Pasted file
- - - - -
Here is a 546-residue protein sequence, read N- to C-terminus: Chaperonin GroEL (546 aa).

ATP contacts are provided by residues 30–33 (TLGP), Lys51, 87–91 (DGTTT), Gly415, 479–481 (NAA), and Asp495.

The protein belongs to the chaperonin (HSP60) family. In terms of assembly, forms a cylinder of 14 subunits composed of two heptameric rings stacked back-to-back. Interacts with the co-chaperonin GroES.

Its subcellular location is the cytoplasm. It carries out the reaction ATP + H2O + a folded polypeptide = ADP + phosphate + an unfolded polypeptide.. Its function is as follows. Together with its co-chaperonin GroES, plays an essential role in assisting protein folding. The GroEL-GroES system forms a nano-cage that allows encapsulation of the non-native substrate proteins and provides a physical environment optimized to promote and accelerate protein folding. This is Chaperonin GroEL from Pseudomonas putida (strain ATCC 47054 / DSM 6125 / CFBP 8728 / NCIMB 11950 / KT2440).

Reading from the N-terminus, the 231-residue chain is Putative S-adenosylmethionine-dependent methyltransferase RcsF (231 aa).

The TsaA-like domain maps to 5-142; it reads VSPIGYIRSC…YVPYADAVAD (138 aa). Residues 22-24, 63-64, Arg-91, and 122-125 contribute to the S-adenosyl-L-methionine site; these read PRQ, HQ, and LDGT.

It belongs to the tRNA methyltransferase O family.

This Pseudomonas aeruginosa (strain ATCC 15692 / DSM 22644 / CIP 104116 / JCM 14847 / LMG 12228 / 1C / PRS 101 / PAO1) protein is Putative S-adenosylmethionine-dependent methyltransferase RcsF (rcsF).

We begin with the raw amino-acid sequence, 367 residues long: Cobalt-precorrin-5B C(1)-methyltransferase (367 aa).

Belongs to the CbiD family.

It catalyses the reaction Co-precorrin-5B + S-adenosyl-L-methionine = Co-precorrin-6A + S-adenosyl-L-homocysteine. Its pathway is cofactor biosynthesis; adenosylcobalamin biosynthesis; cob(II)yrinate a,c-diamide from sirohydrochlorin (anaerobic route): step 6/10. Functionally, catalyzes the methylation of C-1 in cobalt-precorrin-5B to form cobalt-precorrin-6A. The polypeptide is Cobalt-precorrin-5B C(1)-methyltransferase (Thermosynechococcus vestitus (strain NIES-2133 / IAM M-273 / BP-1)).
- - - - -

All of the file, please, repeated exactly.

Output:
Here is a 546-residue protein sequence, read N- to C-terminus: Chaperonin GroEL (546 aa).

ATP contacts are provided by residues 30–33 (TLGP), Lys51, 87–91 (DGTTT), Gly415, 479–481 (NAA), and Asp495.

The protein belongs to the chaperonin (HSP60) family. In terms of assembly, forms a cylinder of 14 subunits composed of two heptameric rings stacked back-to-back. Interacts with the co-chaperonin GroES.

Its subcellular location is the cytoplasm. It carries out the reaction ATP + H2O + a folded polypeptide = ADP + phosphate + an unfolded polypeptide.. Its function is as follows. Together with its co-chaperonin GroES, plays an essential role in assisting protein folding. The GroEL-GroES system forms a nano-cage that allows encapsulation of the non-native substrate proteins and provides a physical environment optimized to promote and accelerate protein folding. This is Chaperonin GroEL from Pseudomonas putida (strain ATCC 47054 / DSM 6125 / CFBP 8728 / NCIMB 11950 / KT2440).

Reading from the N-terminus, the 231-residue chain is Putative S-adenosylmethionine-dependent methyltransferase RcsF (231 aa).

The TsaA-like domain maps to 5-142; it reads VSPIGYIRSC…YVPYADAVAD (138 aa). Residues 22-24, 63-64, Arg-91, and 122-125 contribute to the S-adenosyl-L-methionine site; these read PRQ, HQ, and LDGT.

It belongs to the tRNA methyltransferase O family.

This Pseudomonas aeruginosa (strain ATCC 15692 / DSM 22644 / CIP 104116 / JCM 14847 / LMG 12228 / 1C / PRS 101 / PAO1) protein is Putative S-adenosylmethionine-dependent methyltransferase RcsF (rcsF).

We begin with the raw amino-acid sequence, 367 residues long: Cobalt-precorrin-5B C(1)-methyltransferase (367 aa).

Belongs to the CbiD family.

It catalyses the reaction Co-precorrin-5B + S-adenosyl-L-methionine = Co-precorrin-6A + S-adenosyl-L-homocysteine. Its pathway is cofactor biosynthesis; adenosylcobalamin biosynthesis; cob(II)yrinate a,c-diamide from sirohydrochlorin (anaerobic route): step 6/10. Functionally, catalyzes the methylation of C-1 in cobalt-precorrin-5B to form cobalt-precorrin-6A. The polypeptide is Cobalt-precorrin-5B C(1)-methyltransferase (Thermosynechococcus vestitus (strain NIES-2133 / IAM M-273 / BP-1)).